Impresst vs Imprest - What's the difference?

impresst | imprest |

As verbs the difference between impresst and imprest

is that impresst is (archaic) (impress) while imprest is to advance on loan.

As a noun imprest is

an advance of funds, especially to a government service or employee.




  • (archaic) (impress)

  • impress



  • To affect (someone) strongly and often favourably.
  • * {{quote-book, year=1963, author=(Margery Allingham), title=(The China Governess)
  • , chapter=5 citation , passage=Mr. Campion appeared suitably impressed and she warmed to him. He was very easy to talk to with those long clown lines in his pale face, a natural goon, born rather too early she suspected.}}
  • To make an impression, to be impressive.
  • * {{quote-news, year=2012, date=September 7, author=Phil McNulty, title=Moldova 0-5 England
  • , work=BBC Sport citation , passage=Manchester United's Tom Cleverley impressed on his first competitive start and Lampard demonstrated his continued worth at international level in a performance that was little more than a stroll once England swiftly exerted their obvious authority.}}
  • To produce a vivid impression of (something).
  • To mark or stamp (something) using pressure.
  • * Shakespeare
  • his heart, like an agate, with your print impressed
  • To produce (a mark, stamp, image, etc.); to imprint (a mark or figure upon something).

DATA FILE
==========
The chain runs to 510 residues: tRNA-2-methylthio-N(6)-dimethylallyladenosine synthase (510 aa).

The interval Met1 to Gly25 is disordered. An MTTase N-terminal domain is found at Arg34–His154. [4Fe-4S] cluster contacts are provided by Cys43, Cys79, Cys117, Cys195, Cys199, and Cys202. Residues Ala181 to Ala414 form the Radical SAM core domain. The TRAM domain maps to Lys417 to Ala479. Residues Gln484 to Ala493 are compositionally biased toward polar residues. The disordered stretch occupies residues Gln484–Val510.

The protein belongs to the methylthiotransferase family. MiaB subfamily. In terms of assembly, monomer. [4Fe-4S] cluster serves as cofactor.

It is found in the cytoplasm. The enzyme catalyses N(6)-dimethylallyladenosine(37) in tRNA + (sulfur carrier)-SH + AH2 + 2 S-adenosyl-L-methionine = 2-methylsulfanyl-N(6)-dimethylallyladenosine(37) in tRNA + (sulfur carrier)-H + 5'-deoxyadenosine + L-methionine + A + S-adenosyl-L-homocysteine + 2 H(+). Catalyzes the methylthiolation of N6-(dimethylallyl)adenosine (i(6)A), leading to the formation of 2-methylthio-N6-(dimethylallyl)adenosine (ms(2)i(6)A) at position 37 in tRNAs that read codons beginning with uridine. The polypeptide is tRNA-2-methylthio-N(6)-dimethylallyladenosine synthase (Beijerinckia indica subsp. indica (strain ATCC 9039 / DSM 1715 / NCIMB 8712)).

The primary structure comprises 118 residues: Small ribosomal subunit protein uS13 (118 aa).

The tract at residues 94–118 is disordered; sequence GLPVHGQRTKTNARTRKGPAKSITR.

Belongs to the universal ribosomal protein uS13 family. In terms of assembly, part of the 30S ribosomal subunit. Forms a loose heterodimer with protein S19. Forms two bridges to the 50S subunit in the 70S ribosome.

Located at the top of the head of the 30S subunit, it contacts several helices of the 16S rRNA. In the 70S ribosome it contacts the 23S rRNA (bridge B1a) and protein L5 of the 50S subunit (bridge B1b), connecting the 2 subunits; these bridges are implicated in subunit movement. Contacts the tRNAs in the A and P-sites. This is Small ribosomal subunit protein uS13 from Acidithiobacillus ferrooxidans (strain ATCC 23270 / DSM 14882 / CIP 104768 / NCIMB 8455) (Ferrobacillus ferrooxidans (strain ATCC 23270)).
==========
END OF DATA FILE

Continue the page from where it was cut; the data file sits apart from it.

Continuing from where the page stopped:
• (figurative) To fix deeply in the mind; to present forcibly to the attention, etc.; to imprint; to inculcate.
  • * I. Watts
  • Impress the motives of persuasion upon our own hearts till we feel the force of them.
  • To compel (someone) to serve in a military force.
  • To seize or confiscate (property) by force.
  • * Evelyn
  • the second five thousand pounds impressed for the service of the sick and wounded prisoners


    * make an impression on * cut a figure * (produce a vivid impression of) * imprint, print, stamp * : pressgang * : confiscate, impound, seize, sequester


  • The act of impressing.
  • An impression; an impressed image or copy of something.
  • * Shakespeare
  • This weak impress of love is as a figure / Trenched in ice.
  • * 1908 , Arthur Conan Doyle, The Adventure of the Bruce-Partington Plans , Norton 2005, p. 1330:
  • We know that you were pressed for money, that you took an impress of the keys which your brother held
  • A stamp or seal used to make an impression.
  • An impression on the mind, imagination etc.
  • * 2007 , John Burrow, A History of Histories , Penguin 2009, p. 187:
  • Such admonitions, in the English of the Authorized Version, left an indelible impress on imaginations nurtured on the Bible
  • Characteristic; mark of distinction; stamp.
  • (South)
  • A heraldic device; an impresa.
  • (Cussans)
  • * Milton
  • To describe emblazoned shields, / Impresses quaint.
  • The act of impressing, or taking by force for the public service; compulsion to serve; also, that which is impressed.
  • * Shakespeare
  • Why such impress of shipwrights?




    (en noun)
  • An advance of funds, especially to a government service or employee.
  • *1977 , , The Honourable Schoolboy , Folio Society 2010, p. 240:
  • *:Calling on Lacon at the Cabinet Office to deliver the Circus's monthly imprest account for his inspection, he had been astonished to see Sam emerging from his private office, joking easily with Lacon and Saul Enderby of the Foreign Office.
  • Verb

    (en verb)
  • To advance on loan.
  • (Burke)

    See also

    * impressed